We can thank the Jesuit order for commissioning one of Prague’s best known sights. The monks longed to build their grandest edifice in Bohemia, and to this end they brought in the Baroque genius, Kryštof Dietzenhofer. When he passed away, his son continued the work and it was he who designed the unique vaulting and the most attractive part of the church – the immense dome. Later, one of the highest bell towers in the Lesser Quarter was built adjoining the main edifice, creating a piece of architecture without rival north of the Alps.
Be amazed by the wonderful decoration
Do you have an idea of how the perfect piece of Baroque architecture should look? You may just encounter that ideal when you enter the church. An impressive interior opens up before you, sporting some opulent embellishment. The incredible ceiling frescoes, some of the largest in Europe, are accompanied by a wealth of sculptural works and a delicate contrast of darkness and light creates a unique impression in the nave. You can also see the huge organ at which Wolfgang Amadeus Mozart once played.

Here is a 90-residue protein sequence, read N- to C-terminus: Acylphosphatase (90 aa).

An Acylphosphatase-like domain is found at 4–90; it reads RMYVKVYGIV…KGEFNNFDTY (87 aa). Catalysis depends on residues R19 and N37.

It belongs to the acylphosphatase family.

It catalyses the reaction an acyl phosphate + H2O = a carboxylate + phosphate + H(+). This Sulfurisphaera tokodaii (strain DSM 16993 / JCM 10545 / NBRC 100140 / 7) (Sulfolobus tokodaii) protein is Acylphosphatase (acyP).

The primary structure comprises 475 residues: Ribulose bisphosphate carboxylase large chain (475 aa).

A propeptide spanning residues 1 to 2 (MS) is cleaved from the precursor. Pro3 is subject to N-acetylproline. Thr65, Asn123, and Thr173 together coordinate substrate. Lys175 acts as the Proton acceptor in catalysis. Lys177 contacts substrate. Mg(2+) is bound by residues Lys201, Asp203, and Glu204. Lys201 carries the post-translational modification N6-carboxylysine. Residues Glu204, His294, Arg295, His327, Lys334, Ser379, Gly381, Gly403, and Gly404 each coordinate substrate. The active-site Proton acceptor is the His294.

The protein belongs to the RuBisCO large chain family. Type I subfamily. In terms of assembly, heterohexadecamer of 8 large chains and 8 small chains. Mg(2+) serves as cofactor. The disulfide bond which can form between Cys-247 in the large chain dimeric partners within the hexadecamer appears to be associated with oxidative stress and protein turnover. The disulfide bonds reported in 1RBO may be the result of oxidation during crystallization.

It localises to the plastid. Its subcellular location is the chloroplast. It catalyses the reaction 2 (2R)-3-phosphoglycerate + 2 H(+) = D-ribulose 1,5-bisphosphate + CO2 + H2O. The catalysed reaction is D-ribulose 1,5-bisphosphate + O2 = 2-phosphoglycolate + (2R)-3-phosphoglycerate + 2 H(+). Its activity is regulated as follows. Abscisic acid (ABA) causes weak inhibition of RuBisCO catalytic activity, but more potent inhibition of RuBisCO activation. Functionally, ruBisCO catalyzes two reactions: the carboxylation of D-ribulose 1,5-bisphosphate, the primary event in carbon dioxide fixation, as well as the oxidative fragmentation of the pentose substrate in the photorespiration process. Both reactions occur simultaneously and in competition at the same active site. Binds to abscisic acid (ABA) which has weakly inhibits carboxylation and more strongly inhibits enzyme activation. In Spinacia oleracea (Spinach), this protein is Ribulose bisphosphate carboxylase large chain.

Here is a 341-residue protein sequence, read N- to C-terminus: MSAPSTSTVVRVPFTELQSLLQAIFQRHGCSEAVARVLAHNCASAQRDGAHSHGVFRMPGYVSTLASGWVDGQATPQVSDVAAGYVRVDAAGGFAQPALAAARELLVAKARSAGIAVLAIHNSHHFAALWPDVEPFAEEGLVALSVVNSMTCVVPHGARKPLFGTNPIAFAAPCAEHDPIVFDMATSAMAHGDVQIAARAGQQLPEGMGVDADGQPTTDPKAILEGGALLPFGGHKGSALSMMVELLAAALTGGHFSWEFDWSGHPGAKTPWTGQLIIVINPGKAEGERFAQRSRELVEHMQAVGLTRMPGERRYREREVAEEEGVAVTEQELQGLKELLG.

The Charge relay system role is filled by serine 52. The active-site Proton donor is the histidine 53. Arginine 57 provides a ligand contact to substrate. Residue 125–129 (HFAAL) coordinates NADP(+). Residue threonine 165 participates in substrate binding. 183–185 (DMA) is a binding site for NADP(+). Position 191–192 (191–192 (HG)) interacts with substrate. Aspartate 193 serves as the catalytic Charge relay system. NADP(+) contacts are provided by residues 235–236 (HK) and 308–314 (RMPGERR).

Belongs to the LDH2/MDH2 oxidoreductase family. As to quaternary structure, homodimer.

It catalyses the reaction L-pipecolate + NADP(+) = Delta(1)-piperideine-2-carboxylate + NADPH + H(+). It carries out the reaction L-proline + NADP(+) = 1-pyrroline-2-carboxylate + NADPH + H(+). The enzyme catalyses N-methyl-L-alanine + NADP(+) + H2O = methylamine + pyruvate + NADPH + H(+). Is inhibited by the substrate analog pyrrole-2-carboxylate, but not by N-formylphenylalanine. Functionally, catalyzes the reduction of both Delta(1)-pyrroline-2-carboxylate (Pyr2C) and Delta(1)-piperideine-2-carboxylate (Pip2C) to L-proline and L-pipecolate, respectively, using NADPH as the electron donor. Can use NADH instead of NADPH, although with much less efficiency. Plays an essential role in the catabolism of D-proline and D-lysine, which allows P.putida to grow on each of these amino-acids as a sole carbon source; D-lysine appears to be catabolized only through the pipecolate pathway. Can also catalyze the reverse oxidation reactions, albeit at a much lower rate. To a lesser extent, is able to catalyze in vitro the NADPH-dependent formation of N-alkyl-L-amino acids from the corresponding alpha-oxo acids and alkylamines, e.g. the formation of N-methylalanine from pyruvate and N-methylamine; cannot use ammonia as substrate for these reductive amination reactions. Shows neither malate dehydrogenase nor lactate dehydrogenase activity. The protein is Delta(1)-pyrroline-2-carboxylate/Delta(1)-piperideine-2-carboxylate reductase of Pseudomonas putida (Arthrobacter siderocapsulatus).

Can you find the snooping monk?
There’s a legend associated with the creation of the ceiling frescoes involving a snooping monk. The painter requested he never be watched while working, and that everyone wait to see the finished result. One of the Jesuit monks was so curious that he would watch the artist at work hidden behind one of the columns. However, the painter noticed him and, as a punishment, included him in the fresco as a figure concealed behind a column. During the opening the Jesuits couldn’t believe their eyes and the monk was ashamed of his actions. Can you find him?
A special view
At the Church of St. Nicholas you don’t have to stay on the ground. Don’t miss the climb to the viewing gallery, from where there are views of the nave and a better view of the grand ceiling fresco. You can also scramble to the top of the bell tower which offers wonderful views across the roofs of the Lesser Quarter to the towers of Charles Bridge.